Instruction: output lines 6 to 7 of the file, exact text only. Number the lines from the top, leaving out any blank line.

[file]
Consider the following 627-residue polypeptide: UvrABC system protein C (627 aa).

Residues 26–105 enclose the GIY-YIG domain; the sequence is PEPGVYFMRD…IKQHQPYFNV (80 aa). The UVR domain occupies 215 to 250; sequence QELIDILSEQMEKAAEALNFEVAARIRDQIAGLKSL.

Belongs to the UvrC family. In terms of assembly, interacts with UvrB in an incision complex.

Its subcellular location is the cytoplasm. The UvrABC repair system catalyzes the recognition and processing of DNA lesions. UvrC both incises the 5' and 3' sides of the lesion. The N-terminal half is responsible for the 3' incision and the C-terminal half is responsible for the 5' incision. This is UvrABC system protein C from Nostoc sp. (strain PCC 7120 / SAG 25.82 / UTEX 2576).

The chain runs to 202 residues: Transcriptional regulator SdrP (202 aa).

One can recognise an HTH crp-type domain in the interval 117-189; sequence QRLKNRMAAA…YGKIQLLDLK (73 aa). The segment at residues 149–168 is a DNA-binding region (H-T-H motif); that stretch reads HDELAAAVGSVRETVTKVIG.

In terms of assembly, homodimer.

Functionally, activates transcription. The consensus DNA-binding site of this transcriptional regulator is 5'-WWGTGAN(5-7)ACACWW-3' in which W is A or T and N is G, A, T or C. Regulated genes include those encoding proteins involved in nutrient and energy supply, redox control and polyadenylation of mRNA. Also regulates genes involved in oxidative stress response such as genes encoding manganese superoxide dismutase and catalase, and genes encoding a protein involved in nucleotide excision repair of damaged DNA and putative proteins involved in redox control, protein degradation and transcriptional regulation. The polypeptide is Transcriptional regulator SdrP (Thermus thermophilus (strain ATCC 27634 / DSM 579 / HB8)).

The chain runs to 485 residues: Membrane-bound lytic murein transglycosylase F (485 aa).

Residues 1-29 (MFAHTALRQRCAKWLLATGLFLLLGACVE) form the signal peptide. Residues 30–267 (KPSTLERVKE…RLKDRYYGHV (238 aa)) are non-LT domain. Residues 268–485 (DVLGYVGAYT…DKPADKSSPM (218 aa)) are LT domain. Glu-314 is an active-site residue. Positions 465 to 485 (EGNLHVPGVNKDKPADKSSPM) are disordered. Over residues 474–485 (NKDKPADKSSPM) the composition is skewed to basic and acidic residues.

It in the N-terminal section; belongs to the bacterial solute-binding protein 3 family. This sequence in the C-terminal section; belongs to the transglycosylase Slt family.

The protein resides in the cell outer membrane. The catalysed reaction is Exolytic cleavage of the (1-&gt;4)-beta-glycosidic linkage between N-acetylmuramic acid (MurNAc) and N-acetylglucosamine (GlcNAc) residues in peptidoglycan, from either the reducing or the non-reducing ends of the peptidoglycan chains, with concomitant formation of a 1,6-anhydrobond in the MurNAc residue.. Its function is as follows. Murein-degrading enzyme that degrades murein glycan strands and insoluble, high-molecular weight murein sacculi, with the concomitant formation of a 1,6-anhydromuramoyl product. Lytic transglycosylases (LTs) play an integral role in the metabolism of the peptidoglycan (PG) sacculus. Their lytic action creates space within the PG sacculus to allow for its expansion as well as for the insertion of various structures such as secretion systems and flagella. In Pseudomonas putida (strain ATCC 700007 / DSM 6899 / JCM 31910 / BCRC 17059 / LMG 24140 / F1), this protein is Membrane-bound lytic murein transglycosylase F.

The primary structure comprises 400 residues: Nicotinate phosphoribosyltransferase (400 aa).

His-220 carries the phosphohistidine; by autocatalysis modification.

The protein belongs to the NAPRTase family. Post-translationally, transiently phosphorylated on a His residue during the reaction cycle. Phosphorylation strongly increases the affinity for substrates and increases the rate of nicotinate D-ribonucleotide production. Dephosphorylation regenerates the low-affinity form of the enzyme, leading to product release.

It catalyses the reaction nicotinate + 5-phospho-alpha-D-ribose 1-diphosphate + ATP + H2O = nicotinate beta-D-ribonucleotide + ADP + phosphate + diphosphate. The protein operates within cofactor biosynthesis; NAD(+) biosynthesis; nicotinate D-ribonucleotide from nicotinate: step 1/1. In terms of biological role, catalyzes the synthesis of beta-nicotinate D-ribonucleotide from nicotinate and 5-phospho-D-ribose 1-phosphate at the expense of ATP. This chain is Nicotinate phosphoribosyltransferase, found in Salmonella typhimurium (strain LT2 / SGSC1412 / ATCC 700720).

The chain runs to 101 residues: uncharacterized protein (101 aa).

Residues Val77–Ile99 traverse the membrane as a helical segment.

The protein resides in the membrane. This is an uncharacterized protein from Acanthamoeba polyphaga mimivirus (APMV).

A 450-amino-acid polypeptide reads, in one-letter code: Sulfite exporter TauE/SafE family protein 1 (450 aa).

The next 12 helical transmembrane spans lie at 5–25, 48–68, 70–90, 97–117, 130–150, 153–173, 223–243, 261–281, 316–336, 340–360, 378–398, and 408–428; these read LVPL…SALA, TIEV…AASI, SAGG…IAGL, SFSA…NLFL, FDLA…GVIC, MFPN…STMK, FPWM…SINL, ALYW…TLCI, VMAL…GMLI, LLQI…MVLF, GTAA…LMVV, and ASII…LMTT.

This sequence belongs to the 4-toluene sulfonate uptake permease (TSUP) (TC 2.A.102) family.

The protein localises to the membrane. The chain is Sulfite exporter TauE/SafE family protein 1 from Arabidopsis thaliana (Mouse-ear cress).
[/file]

One can recognise an HTH crp-type domain in the interval 117-189; sequence QRLKNRMAAA…YGKIQLLDLK (73 aa). The segment at residues 149–168 is a DNA-binding region (H-T-H motif); that stretch reads HDELAAAVGSVRETVTKVIG.

In terms of assembly, homodimer.